The Encyclopedia Americana (1920)/Harris, Thaddeus William
|←Harris, Samuel||The Encyclopedia Americana
Harris, Thaddeus William
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|Edition of 1920. See also Thaddeus William Harris on Wikipedia, and the disclaimer.|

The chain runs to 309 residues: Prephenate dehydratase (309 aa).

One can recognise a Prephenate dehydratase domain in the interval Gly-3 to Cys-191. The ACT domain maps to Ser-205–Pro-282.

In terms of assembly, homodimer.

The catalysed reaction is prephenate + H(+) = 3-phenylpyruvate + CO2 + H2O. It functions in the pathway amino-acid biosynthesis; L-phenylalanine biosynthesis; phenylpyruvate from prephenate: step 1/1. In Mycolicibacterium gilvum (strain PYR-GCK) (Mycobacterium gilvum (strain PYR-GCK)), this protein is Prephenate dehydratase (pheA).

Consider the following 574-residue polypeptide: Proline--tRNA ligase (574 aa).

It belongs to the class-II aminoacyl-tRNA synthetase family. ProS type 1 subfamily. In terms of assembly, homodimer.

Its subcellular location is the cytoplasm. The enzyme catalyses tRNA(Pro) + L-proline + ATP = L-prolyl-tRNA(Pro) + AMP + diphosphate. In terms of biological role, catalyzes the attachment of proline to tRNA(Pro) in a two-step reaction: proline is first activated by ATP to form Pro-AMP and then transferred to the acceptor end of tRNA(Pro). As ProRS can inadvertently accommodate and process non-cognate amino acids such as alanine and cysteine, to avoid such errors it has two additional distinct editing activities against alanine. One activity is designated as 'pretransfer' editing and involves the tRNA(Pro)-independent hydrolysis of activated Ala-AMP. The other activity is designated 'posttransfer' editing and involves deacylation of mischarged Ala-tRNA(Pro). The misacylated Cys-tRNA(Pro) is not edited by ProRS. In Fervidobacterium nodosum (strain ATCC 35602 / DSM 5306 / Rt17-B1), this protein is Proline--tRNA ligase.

HARRIS, Thaddeus William, American entomologist: b. Dorchester, Mass., 12 Nov. 1795; d. Cambridge. Mass, 16 Jan. 1856. He was graduated at Harvard College in 1815, studied medicine and practised his profession in Milton, Mass., until appointed librarian of Harvard in 1891. This position he occupied until his death. Early in life he exhibited a fondness for natural history, and though plodding alone, attained to a scientific eminence which secured for him the fellowship of all the principal learned societies of America, and of many abroad. For several years he gave instruction in botany and general natural history in the college, and originated the Harvard Natural History Society for the students. He was chiefly distinguished, however, as an entomologist, and has been surpassed as such by no one in the United States. He was one of the founders of the Massachusetts Horticultural Society. In 1837 he was appointed one of the commissioners for a zoological and botanical survey of Massachusetts, the result of which was his ‘Systematic Catalogue of the Insects of Massachusetts’ (1832), in which 2,350 species are enumerated. He also published ‘A Treatise on some of the Insects of New England which are Injurious to Vegetation’ (1842), a work of permanent value.